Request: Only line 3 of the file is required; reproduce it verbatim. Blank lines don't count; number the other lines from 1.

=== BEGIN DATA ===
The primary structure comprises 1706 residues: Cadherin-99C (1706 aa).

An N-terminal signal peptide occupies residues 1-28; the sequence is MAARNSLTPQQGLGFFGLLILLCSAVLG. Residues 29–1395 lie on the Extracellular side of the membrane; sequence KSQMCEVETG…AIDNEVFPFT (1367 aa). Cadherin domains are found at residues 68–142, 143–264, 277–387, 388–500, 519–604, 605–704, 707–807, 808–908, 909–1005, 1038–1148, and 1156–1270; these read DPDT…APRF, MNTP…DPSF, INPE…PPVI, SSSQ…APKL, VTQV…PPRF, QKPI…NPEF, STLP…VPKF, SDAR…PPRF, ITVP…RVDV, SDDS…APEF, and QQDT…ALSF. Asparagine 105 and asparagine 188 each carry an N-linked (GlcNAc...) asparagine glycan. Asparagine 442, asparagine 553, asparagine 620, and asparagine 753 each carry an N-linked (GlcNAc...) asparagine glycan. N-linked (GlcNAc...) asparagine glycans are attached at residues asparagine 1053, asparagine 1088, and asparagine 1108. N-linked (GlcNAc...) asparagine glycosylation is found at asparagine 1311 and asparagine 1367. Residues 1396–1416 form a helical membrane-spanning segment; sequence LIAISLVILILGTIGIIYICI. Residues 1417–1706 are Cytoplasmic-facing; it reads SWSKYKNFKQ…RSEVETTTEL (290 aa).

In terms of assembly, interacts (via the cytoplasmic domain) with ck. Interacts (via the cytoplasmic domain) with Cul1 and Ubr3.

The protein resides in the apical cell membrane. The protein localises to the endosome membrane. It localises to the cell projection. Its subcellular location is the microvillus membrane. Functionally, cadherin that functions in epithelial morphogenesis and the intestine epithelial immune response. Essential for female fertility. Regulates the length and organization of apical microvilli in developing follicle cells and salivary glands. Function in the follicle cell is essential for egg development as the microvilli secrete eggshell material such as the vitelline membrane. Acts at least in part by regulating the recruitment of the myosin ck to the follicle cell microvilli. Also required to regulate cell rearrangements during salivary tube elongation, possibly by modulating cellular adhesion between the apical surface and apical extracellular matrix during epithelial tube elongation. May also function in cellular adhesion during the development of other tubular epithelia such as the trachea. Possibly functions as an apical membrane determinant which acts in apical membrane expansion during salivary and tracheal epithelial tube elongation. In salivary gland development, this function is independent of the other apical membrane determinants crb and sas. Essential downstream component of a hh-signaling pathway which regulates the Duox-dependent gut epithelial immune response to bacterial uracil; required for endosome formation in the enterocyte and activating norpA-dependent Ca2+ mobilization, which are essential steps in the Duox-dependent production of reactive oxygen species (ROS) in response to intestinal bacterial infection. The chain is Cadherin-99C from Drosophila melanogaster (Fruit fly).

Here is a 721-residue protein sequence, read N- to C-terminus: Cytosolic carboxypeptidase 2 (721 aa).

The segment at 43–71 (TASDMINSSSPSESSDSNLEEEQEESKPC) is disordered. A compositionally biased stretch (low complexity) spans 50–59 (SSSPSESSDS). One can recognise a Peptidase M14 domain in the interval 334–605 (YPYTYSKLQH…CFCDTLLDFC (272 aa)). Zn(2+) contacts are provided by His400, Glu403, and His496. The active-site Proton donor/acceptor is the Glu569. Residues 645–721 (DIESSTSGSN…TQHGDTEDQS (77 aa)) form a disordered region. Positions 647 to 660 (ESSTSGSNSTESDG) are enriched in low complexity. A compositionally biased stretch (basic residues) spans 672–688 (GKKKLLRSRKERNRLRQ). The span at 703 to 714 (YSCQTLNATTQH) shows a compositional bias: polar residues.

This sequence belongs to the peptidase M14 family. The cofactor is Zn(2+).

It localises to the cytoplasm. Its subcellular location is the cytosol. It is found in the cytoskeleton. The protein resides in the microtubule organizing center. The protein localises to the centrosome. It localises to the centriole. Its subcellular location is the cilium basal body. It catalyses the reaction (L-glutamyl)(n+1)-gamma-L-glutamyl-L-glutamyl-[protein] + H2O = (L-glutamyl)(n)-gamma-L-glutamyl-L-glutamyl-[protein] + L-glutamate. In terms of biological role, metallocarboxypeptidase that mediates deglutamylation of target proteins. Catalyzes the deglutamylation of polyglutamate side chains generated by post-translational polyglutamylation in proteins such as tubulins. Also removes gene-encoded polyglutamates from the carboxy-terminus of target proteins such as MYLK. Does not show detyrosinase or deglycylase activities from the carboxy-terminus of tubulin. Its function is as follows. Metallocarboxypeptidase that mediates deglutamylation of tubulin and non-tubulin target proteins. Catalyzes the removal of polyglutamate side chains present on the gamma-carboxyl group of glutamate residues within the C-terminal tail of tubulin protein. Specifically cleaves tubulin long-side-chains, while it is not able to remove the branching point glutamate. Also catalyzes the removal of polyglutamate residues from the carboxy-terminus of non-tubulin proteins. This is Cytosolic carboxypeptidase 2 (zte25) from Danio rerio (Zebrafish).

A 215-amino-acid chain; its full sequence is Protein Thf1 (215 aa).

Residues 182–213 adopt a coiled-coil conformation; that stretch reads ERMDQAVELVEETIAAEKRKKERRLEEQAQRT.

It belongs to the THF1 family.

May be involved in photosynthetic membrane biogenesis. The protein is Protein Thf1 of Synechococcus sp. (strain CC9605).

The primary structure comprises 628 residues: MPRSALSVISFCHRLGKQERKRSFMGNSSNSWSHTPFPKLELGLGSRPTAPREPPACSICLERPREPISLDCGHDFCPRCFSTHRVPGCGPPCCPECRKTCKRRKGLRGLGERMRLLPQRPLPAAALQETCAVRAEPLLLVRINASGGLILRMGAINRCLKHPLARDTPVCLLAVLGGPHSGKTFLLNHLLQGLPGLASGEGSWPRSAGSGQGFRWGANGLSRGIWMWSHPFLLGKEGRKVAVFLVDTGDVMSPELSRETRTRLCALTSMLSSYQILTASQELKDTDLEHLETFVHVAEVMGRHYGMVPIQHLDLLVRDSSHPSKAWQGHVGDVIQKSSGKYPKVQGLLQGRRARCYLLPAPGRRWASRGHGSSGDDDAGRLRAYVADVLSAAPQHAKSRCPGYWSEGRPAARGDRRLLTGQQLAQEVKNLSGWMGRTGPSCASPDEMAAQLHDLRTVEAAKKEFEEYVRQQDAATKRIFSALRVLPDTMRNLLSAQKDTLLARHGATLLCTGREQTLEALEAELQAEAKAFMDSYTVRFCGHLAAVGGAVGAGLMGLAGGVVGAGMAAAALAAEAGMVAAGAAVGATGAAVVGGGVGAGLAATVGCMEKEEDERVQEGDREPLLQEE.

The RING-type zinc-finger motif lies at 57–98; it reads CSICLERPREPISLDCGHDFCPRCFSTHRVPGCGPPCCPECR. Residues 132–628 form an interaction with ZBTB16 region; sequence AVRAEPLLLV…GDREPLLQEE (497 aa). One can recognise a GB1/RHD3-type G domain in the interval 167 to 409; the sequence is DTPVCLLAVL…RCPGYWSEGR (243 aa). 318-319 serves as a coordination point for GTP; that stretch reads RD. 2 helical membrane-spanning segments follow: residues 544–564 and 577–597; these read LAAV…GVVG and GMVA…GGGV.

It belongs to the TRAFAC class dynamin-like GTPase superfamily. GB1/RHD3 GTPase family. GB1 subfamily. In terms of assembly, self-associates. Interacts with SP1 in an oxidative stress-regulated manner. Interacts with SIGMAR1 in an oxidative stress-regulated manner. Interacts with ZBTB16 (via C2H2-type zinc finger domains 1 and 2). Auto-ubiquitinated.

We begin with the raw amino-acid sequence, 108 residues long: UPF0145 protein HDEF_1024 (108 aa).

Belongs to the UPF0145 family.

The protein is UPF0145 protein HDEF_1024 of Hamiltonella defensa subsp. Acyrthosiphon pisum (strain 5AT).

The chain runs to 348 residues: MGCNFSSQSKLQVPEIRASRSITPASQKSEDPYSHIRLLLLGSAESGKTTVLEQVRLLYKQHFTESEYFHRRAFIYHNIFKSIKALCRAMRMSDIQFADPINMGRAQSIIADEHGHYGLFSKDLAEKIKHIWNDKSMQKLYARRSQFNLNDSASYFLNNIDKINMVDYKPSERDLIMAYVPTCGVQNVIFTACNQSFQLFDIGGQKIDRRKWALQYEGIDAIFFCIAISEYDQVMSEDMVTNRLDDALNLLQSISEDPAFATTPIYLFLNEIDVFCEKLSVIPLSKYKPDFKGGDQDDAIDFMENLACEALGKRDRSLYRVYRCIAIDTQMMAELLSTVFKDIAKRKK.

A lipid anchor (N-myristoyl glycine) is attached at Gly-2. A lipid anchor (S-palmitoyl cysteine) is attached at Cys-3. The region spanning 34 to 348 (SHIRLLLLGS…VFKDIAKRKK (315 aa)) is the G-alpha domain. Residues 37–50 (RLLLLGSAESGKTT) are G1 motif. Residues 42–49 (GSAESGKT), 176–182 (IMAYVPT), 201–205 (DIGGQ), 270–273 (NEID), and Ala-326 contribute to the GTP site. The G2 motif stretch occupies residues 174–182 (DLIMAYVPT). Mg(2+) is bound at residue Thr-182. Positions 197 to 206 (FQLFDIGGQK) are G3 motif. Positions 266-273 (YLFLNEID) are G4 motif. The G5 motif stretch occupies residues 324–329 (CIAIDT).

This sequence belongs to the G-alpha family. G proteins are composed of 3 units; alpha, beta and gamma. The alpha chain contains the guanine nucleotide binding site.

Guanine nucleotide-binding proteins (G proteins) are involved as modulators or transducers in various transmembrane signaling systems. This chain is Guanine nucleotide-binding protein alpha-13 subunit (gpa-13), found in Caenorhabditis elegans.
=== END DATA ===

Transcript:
In terms of assembly, interacts (via the cytoplasmic domain) with ck. Interacts (via the cytoplasmic domain) with Cul1 and Ubr3.